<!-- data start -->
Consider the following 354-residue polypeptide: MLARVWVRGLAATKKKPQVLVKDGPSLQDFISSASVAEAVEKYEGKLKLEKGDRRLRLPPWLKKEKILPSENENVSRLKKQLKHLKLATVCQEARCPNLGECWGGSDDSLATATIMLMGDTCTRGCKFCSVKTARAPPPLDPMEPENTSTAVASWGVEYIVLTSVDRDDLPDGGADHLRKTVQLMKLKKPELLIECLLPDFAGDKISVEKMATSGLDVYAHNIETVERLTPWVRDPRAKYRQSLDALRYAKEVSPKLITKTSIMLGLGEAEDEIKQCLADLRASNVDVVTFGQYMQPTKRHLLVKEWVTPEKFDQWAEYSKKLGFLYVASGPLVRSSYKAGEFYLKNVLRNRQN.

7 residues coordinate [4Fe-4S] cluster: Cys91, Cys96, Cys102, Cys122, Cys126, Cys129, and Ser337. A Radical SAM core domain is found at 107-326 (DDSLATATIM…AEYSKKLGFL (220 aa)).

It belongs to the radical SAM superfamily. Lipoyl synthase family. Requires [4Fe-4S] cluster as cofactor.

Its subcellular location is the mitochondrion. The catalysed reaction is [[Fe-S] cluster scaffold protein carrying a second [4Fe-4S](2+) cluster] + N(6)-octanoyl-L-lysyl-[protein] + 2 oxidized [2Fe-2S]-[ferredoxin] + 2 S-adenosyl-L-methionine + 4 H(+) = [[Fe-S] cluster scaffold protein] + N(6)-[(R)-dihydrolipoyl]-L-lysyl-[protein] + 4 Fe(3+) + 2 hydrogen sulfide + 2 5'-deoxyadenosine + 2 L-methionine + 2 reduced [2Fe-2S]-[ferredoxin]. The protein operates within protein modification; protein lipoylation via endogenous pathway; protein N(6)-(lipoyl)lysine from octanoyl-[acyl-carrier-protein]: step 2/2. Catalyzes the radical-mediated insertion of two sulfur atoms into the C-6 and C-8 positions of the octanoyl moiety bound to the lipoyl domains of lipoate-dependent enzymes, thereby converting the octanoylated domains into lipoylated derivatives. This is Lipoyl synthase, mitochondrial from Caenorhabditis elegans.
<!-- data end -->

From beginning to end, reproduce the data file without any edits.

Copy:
Consider the following 354-residue polypeptide: MLARVWVRGLAATKKKPQVLVKDGPSLQDFISSASVAEAVEKYEGKLKLEKGDRRLRLPPWLKKEKILPSENENVSRLKKQLKHLKLATVCQEARCPNLGECWGGSDDSLATATIMLMGDTCTRGCKFCSVKTARAPPPLDPMEPENTSTAVASWGVEYIVLTSVDRDDLPDGGADHLRKTVQLMKLKKPELLIECLLPDFAGDKISVEKMATSGLDVYAHNIETVERLTPWVRDPRAKYRQSLDALRYAKEVSPKLITKTSIMLGLGEAEDEIKQCLADLRASNVDVVTFGQYMQPTKRHLLVKEWVTPEKFDQWAEYSKKLGFLYVASGPLVRSSYKAGEFYLKNVLRNRQN.

7 residues coordinate [4Fe-4S] cluster: Cys91, Cys96, Cys102, Cys122, Cys126, Cys129, and Ser337. A Radical SAM core domain is found at 107-326 (DDSLATATIM…AEYSKKLGFL (220 aa)).

It belongs to the radical SAM superfamily. Lipoyl synthase family. Requires [4Fe-4S] cluster as cofactor.

Its subcellular location is the mitochondrion. The catalysed reaction is [[Fe-S] cluster scaffold protein carrying a second [4Fe-4S](2+) cluster] + N(6)-octanoyl-L-lysyl-[protein] + 2 oxidized [2Fe-2S]-[ferredoxin] + 2 S-adenosyl-L-methionine + 4 H(+) = [[Fe-S] cluster scaffold protein] + N(6)-[(R)-dihydrolipoyl]-L-lysyl-[protein] + 4 Fe(3+) + 2 hydrogen sulfide + 2 5'-deoxyadenosine + 2 L-methionine + 2 reduced [2Fe-2S]-[ferredoxin]. The protein operates within protein modification; protein lipoylation via endogenous pathway; protein N(6)-(lipoyl)lysine from octanoyl-[acyl-carrier-protein]: step 2/2. Catalyzes the radical-mediated insertion of two sulfur atoms into the C-6 and C-8 positions of the octanoyl moiety bound to the lipoyl domains of lipoate-dependent enzymes, thereby converting the octanoylated domains into lipoylated derivatives. This is Lipoyl synthase, mitochondrial from Caenorhabditis elegans.